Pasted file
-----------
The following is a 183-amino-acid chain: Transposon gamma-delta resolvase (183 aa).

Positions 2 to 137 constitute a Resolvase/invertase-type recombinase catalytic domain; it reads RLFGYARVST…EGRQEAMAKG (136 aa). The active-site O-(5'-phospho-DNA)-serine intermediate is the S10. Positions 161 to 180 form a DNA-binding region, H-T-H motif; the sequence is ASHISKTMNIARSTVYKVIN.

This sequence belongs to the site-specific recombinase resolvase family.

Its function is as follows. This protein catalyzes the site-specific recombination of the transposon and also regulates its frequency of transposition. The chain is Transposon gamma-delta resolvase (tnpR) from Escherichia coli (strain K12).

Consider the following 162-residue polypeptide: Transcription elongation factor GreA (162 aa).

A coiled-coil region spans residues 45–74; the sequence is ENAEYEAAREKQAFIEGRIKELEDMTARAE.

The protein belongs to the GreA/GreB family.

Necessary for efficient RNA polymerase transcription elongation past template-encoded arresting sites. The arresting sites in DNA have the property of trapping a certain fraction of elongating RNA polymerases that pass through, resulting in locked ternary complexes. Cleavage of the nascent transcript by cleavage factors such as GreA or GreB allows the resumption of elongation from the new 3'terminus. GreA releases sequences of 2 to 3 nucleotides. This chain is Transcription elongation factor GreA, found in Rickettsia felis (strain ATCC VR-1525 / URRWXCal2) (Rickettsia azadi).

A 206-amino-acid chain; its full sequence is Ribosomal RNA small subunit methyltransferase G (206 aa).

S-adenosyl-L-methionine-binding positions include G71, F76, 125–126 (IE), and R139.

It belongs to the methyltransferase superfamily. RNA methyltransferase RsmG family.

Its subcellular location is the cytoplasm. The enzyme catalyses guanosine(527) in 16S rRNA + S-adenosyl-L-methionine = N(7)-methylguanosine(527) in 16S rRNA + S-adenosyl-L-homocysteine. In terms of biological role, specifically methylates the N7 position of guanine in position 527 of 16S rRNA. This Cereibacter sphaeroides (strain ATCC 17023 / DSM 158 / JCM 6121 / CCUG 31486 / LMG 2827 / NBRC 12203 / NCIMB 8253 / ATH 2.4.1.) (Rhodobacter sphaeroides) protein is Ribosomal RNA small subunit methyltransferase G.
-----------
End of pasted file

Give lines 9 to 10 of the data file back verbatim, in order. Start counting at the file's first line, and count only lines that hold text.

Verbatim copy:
A 206-amino-acid chain; its full sequence is Ribosomal RNA small subunit methyltransferase G (206 aa).

S-adenosyl-L-methionine-binding positions include G71, F76, 125–126 (IE), and R139.